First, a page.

Dee-Dee suggests I rent a bike for my stay—why hassle with a metro ticket (apparently Berliners buy yearly passes, so no one’s down there—is it down?—fumbling with the ticket machines; instead they’re riding down the strasses and platzs with their shirts off).
It took me three airlines flights to get here, three countries and nineteen hours (I’m saving my pennies for another European trip this summer—get ready), so I’m a little tired, but I want to go out and explore. I’ll just say that 1) it’s nice to be in foreign city that doesn’t hate Americans, and, more important, 2) it’s nice to be in a culture that’s not American. I didn’t know how claustrophobic I was feeling: everybody doing the same thing, thinking the same thing, wearing the same thing, wanting the same thing, struggling the same way, etc.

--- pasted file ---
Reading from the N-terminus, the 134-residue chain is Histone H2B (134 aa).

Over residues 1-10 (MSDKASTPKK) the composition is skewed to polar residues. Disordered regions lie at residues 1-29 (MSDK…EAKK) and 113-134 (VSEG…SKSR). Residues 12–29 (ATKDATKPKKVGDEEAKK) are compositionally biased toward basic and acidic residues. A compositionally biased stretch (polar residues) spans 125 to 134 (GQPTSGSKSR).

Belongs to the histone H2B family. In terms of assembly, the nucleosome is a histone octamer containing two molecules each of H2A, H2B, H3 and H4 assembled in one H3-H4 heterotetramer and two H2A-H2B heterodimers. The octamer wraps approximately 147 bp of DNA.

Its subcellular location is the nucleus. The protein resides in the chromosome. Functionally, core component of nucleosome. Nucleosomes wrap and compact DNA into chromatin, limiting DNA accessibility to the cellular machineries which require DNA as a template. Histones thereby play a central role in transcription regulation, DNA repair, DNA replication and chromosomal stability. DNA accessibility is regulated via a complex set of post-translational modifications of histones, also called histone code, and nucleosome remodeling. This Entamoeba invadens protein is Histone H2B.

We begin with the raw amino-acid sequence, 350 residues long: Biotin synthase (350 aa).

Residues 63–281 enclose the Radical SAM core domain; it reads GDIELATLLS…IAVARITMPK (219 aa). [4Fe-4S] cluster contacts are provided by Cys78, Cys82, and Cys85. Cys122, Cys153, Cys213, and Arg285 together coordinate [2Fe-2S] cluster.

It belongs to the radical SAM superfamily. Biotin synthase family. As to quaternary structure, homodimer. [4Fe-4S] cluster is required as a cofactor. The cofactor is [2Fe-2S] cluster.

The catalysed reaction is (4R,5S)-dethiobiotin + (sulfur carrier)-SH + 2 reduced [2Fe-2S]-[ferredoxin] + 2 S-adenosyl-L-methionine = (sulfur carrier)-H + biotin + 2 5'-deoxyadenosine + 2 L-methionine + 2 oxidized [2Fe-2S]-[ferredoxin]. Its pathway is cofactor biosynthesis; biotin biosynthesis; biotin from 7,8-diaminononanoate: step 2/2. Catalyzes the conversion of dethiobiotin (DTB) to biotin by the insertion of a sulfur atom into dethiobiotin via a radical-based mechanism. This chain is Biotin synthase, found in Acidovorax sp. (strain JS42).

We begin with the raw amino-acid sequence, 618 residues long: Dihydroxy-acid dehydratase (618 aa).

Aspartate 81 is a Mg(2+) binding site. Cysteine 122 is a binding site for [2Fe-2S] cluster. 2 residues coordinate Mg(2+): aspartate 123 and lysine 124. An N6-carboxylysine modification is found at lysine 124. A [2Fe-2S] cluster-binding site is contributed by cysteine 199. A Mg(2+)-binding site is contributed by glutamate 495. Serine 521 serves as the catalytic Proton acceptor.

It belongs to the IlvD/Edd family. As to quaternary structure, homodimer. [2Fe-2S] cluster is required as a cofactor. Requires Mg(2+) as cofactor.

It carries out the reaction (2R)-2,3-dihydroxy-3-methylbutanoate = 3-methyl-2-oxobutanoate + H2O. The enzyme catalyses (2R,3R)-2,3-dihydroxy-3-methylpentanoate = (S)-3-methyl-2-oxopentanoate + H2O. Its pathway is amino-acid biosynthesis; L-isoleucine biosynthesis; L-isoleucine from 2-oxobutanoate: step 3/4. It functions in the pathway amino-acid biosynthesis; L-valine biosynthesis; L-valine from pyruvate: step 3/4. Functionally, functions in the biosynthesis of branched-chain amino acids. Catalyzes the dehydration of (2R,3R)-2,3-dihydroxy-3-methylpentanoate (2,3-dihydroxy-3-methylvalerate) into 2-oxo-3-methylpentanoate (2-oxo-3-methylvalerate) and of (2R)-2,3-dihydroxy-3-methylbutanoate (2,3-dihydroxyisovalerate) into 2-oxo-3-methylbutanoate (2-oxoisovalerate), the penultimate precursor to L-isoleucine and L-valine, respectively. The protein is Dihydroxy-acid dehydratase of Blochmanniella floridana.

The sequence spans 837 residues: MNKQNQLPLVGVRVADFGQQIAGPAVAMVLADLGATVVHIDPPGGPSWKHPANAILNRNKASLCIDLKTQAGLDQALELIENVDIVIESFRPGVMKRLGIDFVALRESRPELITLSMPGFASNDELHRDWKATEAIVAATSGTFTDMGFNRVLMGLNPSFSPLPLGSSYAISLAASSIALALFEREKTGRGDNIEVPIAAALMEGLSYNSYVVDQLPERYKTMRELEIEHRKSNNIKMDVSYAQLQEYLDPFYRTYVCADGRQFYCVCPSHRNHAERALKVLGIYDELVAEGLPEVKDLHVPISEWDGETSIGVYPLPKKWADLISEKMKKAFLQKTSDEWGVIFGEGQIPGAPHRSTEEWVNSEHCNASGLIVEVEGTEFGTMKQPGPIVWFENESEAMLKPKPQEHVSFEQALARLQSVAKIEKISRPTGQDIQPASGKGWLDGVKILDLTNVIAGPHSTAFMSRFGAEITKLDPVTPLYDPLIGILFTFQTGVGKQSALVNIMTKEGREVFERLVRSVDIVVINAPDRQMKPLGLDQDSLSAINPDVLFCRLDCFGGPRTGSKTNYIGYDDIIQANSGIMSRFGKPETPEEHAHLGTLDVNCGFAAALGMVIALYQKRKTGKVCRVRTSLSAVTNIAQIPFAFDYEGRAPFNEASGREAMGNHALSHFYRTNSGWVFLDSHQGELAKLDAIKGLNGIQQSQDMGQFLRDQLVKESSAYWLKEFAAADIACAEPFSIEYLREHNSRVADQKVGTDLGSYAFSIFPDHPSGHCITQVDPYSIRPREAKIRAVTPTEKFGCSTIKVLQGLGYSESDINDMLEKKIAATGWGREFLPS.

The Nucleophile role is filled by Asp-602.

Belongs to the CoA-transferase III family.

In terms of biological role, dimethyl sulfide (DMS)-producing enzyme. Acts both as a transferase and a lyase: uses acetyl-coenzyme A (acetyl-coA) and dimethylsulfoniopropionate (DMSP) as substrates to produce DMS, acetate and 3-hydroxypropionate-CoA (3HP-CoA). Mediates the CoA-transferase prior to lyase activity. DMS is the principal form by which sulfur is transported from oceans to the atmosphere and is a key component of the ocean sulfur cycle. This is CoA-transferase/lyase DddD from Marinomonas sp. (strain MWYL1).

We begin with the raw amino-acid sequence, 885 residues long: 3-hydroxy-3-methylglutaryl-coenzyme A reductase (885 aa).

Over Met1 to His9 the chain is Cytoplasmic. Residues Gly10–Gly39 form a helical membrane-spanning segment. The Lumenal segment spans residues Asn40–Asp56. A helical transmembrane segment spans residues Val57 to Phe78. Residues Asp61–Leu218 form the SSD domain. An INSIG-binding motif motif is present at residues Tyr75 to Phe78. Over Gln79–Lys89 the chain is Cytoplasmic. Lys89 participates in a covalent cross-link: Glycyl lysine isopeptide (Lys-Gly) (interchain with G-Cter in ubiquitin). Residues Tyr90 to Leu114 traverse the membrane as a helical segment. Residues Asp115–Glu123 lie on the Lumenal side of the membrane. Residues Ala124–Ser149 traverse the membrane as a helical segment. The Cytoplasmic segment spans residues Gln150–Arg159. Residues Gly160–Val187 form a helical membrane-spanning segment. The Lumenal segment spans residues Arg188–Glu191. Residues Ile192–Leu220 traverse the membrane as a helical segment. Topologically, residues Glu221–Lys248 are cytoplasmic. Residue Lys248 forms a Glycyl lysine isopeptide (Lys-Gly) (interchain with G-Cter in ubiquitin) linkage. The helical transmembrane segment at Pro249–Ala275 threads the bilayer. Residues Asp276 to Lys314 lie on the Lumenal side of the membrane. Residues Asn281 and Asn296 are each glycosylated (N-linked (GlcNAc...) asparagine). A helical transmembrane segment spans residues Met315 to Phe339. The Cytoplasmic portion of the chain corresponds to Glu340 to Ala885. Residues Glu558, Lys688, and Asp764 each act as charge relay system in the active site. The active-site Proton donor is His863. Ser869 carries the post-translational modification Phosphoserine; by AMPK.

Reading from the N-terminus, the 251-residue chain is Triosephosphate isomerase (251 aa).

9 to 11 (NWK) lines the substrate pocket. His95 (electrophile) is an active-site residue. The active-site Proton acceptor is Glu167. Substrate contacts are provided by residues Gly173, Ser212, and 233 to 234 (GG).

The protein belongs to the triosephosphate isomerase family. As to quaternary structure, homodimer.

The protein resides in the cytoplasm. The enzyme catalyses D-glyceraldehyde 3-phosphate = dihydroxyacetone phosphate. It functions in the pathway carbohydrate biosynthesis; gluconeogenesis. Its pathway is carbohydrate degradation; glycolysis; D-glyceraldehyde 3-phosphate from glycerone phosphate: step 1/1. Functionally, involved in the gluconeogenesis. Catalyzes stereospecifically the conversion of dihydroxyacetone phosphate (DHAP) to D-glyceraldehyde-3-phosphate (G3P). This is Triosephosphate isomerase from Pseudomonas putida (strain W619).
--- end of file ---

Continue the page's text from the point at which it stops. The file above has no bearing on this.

While I was in the Frankfurt airport, which is sterile—and by that I don’t mean clean—and eerily quiet, I started thinking about this collective karma we countrymen have—Americans have theirs, Europeans have theirs. I was thinking about how you can see it when you leave your culture and enter another. But imagine if all of us humans could leave the collective human culture, and see it from the outside, fresh. For one thing, we’d see how narrowly we’re living, and how many weird rules we all came up with together. (Uch, can I just mention the very elegantly dressed old man eating a salad and chocolate croissant in the Frankfurt airport—he was so hungry he was shaking. How do we bear it, life?)
That’s it. Off to find the health food store and the bike place. Off to see how much Haushka costs here. Off to maybe have the opportunity to experience my life as brand new again.